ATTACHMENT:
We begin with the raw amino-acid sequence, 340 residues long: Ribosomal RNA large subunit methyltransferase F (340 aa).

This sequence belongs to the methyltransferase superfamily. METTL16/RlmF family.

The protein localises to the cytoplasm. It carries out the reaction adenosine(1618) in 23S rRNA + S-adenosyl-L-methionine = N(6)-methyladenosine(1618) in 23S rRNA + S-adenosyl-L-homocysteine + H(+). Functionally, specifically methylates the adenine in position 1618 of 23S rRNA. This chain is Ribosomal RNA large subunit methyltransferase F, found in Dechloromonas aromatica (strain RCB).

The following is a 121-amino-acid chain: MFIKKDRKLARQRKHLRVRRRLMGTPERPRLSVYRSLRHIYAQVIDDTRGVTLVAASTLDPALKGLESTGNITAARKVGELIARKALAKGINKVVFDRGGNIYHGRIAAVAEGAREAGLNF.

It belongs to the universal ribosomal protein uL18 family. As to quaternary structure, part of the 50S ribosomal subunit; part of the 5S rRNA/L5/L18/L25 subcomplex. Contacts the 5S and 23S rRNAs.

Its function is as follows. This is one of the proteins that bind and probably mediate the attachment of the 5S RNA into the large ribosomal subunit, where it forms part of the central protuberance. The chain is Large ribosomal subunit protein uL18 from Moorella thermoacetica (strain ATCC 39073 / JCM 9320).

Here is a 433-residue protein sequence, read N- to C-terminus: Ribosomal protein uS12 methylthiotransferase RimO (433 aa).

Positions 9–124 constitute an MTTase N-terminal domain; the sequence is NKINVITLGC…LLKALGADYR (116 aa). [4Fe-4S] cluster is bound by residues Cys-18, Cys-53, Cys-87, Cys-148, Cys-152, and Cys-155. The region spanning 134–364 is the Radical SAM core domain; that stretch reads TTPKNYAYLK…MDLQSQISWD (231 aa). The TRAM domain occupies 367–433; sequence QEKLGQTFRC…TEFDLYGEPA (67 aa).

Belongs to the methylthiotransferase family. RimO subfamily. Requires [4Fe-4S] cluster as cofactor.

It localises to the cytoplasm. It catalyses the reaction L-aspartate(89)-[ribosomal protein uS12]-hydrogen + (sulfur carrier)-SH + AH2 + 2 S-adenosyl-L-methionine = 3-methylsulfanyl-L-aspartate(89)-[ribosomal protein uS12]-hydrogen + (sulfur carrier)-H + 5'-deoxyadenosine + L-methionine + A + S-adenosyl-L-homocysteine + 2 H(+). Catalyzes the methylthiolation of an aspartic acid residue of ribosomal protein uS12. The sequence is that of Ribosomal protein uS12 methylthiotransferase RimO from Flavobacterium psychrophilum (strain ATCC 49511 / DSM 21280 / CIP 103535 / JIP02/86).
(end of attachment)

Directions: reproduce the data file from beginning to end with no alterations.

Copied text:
We begin with the raw amino-acid sequence, 340 residues long: Ribosomal RNA large subunit methyltransferase F (340 aa).

This sequence belongs to the methyltransferase superfamily. METTL16/RlmF family.

The protein localises to the cytoplasm. It carries out the reaction adenosine(1618) in 23S rRNA + S-adenosyl-L-methionine = N(6)-methyladenosine(1618) in 23S rRNA + S-adenosyl-L-homocysteine + H(+). Functionally, specifically methylates the adenine in position 1618 of 23S rRNA. This chain is Ribosomal RNA large subunit methyltransferase F, found in Dechloromonas aromatica (strain RCB).

The following is a 121-amino-acid chain: MFIKKDRKLARQRKHLRVRRRLMGTPERPRLSVYRSLRHIYAQVIDDTRGVTLVAASTLDPALKGLESTGNITAARKVGELIARKALAKGINKVVFDRGGNIYHGRIAAVAEGAREAGLNF.

It belongs to the universal ribosomal protein uL18 family. As to quaternary structure, part of the 50S ribosomal subunit; part of the 5S rRNA/L5/L18/L25 subcomplex. Contacts the 5S and 23S rRNAs.

Its function is as follows. This is one of the proteins that bind and probably mediate the attachment of the 5S RNA into the large ribosomal subunit, where it forms part of the central protuberance. The chain is Large ribosomal subunit protein uL18 from Moorella thermoacetica (strain ATCC 39073 / JCM 9320).

Here is a 433-residue protein sequence, read N- to C-terminus: Ribosomal protein uS12 methylthiotransferase RimO (433 aa).

Positions 9–124 constitute an MTTase N-terminal domain; the sequence is NKINVITLGC…LLKALGADYR (116 aa). [4Fe-4S] cluster is bound by residues Cys-18, Cys-53, Cys-87, Cys-148, Cys-152, and Cys-155. The region spanning 134–364 is the Radical SAM core domain; that stretch reads TTPKNYAYLK…MDLQSQISWD (231 aa). The TRAM domain occupies 367–433; sequence QEKLGQTFRC…TEFDLYGEPA (67 aa).

Belongs to the methylthiotransferase family. RimO subfamily. Requires [4Fe-4S] cluster as cofactor.

It localises to the cytoplasm. It catalyses the reaction L-aspartate(89)-[ribosomal protein uS12]-hydrogen + (sulfur carrier)-SH + AH2 + 2 S-adenosyl-L-methionine = 3-methylsulfanyl-L-aspartate(89)-[ribosomal protein uS12]-hydrogen + (sulfur carrier)-H + 5'-deoxyadenosine + L-methionine + A + S-adenosyl-L-homocysteine + 2 H(+). Catalyzes the methylthiolation of an aspartic acid residue of ribosomal protein uS12. The sequence is that of Ribosomal protein uS12 methylthiotransferase RimO from Flavobacterium psychrophilum (strain ATCC 49511 / DSM 21280 / CIP 103535 / JIP02/86).